Kinderdijk is a village in the Alblasserwaard polder of the Netherlands. It's a popular, yet authentic, tourist destination for its large network of windmills. These received recognition as a UNESCO World Heritage Site in 1997.


Understand edit

History edit

Kinderdijk lies in the Alblasserwaard, at the confluence of the Lek and Noord rivers. In Alblasserwaard, problems with water became more and more apparent in the 13th century. Large canals, called "weteringen", were dug to get rid of the excess water in the polders. However, the drained soil started setting, while the level of the river rose due to the river's sand deposits.

After a few centuries, an additional way to keep the polders dry was required. It was decided to build a series of windmills, with a limited capacity to bridge water level differences, but just able to pump water into a reservoir at an intermediate level between the soil in the polder and the river; the reservoir could be pumped out into the river by other windmills whenever the river level was low enough; the river level has both seasonal and tidal variations. Although some of the windmills are still used, the main water works are provided by two diesel pumping stations near one of the entrances of the windmills site.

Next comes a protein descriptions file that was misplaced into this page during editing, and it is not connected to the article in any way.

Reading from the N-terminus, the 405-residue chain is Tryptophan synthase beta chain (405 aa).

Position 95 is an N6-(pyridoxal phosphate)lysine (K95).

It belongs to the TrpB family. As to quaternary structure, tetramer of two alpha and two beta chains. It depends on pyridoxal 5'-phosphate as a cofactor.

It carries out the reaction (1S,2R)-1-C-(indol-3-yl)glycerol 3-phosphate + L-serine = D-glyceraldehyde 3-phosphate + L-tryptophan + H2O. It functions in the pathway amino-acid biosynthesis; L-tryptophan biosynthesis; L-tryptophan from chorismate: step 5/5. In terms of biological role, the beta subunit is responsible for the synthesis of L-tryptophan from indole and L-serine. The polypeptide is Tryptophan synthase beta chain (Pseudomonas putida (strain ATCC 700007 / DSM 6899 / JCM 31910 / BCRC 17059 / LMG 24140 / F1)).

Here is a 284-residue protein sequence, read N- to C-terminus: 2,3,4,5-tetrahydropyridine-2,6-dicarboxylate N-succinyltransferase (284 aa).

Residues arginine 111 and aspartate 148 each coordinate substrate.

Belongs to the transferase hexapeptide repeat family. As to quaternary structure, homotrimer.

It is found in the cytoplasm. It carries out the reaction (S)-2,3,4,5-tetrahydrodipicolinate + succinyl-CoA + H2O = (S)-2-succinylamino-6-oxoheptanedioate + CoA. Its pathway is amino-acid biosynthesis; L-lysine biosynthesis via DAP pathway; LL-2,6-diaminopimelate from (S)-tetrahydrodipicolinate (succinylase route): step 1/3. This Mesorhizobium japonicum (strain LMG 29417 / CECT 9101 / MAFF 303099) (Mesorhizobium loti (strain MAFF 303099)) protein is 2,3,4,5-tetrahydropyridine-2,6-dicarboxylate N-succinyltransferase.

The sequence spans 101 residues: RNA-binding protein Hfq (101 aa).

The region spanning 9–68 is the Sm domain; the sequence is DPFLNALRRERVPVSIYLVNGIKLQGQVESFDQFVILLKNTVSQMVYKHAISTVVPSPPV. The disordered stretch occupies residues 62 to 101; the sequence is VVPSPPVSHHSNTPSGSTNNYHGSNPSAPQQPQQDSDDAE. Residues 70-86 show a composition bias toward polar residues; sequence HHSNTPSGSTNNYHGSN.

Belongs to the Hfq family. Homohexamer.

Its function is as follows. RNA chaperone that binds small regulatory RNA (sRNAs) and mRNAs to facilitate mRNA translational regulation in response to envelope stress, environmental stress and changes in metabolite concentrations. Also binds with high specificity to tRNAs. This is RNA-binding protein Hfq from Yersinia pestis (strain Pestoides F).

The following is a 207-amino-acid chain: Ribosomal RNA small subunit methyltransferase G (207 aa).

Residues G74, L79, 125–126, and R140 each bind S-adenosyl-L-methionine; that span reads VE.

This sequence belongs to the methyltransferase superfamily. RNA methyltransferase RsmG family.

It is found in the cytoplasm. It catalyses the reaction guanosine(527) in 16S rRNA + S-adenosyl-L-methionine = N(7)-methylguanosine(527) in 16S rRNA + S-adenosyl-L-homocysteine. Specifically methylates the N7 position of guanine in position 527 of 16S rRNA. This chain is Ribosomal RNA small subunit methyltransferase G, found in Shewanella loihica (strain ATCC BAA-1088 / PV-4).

The name edit

Detail of the St Elizabeth’s Day Flood, 18–19 November 1421, altar piece by Master of the St Elizabeth Panels, c.1490

Kinderdijk means "Child's Dyke". The educational film covers the topic of Kinderdijk's name with several theories:

  • The low height of the dyke itself
  • The mills were built by child labour

The name is reportedly from the The Cat and the Cradle story. The St. Elizabeth's Day flood in November 1421 severely flooded the area, though the survivor Beatrix de Rijke's cradle floated with her inside while a cat balanced it leaving her unharmed.

Regardless of the story's authenticity (the story heavily resembles baby Moses floating down the River Nile in Exodus 2:3), Kinderdijk has a floating sculpture called Beautrice's Cradle commemorating this folklore beside the pumping station.

Get in edit

By bus edit

Although Kinderdijk is in a rural area, getting there with public transport is possible on several ways. Buses are operated by Qbuzz. Regular OV-chipkaart is valid, also the Holland Travel Ticket. Alternatively tickets can be bought when entering the bus for around €4.50.- one way (debit/credit card only). Local RET daytickets are not valid on Qbuzz buses.

  • Bus 489 operates 2 times per hour between Rotterdam Metro Station Kralingse Zoom, Rotterdam Park & Ride Beverwaard, Oostendam, Alblasserdam, Kinderdijk and Nieuw-Lekkerland.